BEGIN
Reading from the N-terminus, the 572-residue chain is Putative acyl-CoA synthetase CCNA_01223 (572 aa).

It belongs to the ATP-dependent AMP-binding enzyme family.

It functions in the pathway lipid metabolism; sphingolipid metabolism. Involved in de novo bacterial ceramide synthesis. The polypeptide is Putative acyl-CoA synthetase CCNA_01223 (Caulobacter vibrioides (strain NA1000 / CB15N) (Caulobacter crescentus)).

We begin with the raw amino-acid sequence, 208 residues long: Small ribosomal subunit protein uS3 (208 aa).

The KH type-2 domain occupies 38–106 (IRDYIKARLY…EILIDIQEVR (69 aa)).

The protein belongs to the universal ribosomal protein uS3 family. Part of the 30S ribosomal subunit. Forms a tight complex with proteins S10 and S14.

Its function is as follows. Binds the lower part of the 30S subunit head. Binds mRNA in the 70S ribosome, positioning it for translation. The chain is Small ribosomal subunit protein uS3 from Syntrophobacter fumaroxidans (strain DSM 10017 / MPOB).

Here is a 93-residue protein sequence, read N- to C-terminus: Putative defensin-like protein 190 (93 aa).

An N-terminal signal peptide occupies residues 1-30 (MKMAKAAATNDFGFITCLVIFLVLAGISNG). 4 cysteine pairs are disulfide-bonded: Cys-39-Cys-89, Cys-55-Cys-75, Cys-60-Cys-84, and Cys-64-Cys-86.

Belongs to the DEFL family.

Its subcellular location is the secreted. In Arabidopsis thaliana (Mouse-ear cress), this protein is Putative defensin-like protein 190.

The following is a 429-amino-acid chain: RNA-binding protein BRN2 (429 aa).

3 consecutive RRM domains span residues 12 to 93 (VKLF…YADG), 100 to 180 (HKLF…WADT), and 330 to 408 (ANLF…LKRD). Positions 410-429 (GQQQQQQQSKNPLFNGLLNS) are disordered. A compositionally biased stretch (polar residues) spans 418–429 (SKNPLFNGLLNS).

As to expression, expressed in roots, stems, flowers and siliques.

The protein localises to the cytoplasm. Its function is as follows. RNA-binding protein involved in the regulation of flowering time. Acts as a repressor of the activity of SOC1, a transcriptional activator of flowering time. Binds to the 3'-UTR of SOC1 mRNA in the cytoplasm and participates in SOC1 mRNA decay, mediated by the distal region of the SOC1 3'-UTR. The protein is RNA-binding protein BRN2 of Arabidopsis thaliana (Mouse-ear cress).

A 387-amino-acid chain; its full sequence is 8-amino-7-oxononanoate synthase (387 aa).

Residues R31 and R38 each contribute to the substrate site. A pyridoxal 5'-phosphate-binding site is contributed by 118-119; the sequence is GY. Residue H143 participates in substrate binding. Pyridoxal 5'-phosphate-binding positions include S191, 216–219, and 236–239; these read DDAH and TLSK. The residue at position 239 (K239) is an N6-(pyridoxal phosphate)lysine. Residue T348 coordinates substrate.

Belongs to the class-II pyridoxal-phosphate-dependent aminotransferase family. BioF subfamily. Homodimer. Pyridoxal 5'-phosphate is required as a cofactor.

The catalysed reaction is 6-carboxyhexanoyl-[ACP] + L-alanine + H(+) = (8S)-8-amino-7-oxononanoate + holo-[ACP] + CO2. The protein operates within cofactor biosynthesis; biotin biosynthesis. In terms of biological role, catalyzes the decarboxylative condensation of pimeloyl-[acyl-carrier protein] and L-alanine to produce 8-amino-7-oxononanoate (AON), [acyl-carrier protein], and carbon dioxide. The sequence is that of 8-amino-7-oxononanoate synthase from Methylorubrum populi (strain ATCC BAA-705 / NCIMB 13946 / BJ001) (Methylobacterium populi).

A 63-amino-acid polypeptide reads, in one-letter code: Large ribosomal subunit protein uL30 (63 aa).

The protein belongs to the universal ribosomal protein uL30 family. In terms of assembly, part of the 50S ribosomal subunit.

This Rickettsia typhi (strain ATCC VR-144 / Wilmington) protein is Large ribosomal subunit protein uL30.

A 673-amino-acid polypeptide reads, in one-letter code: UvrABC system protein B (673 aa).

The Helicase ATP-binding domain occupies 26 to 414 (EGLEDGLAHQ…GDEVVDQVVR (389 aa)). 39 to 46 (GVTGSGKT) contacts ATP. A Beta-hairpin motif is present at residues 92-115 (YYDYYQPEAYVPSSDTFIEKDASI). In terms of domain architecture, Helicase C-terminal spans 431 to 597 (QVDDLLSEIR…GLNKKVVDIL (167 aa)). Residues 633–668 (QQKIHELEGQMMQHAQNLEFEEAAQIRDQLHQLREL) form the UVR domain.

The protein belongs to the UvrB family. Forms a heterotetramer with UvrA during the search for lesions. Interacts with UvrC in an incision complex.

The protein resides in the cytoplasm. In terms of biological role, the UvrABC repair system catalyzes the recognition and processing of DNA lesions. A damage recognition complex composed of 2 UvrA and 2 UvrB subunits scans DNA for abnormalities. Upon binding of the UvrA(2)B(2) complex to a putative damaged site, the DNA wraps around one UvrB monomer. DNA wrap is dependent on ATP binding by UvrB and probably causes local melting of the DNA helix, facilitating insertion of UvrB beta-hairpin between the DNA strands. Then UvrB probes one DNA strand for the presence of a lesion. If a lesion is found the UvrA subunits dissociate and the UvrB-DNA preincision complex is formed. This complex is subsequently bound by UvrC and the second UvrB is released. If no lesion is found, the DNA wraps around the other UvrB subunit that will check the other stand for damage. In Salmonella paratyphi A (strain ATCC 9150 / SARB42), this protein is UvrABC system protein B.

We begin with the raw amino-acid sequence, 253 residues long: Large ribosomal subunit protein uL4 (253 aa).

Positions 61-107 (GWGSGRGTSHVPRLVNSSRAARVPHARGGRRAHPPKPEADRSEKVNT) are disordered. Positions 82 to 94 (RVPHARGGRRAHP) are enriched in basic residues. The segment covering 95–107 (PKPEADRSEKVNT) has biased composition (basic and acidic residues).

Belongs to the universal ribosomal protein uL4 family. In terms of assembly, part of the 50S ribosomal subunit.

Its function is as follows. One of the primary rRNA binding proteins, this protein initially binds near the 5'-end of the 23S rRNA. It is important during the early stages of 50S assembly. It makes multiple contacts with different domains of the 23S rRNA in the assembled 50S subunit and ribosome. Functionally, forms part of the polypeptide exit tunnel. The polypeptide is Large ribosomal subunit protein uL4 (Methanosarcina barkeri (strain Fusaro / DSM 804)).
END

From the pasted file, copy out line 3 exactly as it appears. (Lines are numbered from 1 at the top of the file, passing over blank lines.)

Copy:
It functions in the pathway lipid metabolism; sphingolipid metabolism. Involved in de novo bacterial ceramide synthesis. The polypeptide is Putative acyl-CoA synthetase CCNA_01223 (Caulobacter vibrioides (strain NA1000 / CB15N) (Caulobacter crescentus)).